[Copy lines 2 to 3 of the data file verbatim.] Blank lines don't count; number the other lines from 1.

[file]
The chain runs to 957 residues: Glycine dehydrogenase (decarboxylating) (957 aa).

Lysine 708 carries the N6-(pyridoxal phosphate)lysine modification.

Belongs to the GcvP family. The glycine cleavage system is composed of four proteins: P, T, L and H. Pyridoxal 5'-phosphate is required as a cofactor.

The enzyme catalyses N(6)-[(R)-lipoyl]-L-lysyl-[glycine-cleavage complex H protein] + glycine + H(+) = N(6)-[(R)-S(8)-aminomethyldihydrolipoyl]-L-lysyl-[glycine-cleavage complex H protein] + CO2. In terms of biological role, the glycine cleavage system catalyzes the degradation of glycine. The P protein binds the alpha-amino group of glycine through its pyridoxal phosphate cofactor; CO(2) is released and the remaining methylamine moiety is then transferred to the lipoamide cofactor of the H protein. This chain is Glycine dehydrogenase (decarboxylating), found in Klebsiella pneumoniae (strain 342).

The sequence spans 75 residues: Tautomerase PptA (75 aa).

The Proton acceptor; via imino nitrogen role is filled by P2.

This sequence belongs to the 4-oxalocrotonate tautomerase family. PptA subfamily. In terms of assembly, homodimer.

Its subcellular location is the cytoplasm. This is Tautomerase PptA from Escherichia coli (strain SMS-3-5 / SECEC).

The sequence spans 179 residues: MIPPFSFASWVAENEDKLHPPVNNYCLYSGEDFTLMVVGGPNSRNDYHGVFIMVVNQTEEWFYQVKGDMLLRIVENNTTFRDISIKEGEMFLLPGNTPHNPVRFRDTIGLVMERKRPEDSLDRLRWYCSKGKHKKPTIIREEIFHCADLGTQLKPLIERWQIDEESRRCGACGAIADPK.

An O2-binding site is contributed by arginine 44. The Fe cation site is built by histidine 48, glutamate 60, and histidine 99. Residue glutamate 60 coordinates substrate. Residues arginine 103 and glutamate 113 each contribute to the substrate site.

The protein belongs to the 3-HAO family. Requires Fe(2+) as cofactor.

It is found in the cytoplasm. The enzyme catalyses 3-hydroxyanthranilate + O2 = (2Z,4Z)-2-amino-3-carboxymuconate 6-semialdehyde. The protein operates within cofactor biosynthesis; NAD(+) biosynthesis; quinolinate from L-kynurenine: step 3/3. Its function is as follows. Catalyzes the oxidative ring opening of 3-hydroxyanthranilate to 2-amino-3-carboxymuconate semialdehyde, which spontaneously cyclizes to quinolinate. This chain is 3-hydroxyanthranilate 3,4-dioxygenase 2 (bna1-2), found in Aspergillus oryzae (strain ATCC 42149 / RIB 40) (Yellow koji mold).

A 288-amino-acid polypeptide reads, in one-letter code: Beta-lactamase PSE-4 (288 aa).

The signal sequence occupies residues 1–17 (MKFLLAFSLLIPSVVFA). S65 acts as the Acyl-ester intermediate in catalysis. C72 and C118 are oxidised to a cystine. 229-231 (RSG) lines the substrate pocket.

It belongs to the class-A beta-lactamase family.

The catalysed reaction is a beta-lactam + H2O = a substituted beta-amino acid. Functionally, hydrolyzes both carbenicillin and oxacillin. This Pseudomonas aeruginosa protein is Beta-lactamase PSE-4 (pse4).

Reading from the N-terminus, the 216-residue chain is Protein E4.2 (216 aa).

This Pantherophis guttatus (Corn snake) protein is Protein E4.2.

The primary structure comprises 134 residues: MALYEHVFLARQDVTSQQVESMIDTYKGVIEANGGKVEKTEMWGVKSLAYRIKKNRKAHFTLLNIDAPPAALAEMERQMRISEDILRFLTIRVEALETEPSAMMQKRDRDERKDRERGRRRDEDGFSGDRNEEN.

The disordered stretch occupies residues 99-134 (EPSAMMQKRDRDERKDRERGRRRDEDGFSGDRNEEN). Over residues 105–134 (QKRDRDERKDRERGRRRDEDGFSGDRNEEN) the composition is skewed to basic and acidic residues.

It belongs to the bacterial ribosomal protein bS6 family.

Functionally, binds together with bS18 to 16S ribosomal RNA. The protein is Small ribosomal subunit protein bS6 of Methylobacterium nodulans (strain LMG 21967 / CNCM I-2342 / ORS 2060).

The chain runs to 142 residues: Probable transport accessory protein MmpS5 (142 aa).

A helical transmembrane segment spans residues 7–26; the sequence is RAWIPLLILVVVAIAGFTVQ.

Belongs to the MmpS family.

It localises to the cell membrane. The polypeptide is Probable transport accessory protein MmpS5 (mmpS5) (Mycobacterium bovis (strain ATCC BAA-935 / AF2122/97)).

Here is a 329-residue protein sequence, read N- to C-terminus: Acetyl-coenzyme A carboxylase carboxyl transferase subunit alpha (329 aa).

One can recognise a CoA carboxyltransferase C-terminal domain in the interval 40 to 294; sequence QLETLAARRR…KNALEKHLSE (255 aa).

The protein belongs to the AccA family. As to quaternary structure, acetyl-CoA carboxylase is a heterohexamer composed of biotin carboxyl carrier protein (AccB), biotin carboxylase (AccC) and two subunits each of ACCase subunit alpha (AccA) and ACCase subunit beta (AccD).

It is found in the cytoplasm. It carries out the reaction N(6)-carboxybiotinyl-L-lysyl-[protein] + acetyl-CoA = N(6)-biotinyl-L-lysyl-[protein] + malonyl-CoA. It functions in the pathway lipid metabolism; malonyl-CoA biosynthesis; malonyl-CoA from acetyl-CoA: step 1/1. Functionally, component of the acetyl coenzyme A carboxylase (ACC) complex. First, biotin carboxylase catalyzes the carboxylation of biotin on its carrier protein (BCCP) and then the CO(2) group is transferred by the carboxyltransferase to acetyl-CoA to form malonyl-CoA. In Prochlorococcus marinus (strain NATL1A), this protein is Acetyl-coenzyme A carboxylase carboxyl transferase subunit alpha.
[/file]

Lysine 708 carries the N6-(pyridoxal phosphate)lysine modification.

Belongs to the GcvP family. The glycine cleavage system is composed of four proteins: P, T, L and H. Pyridoxal 5'-phosphate is required as a cofactor.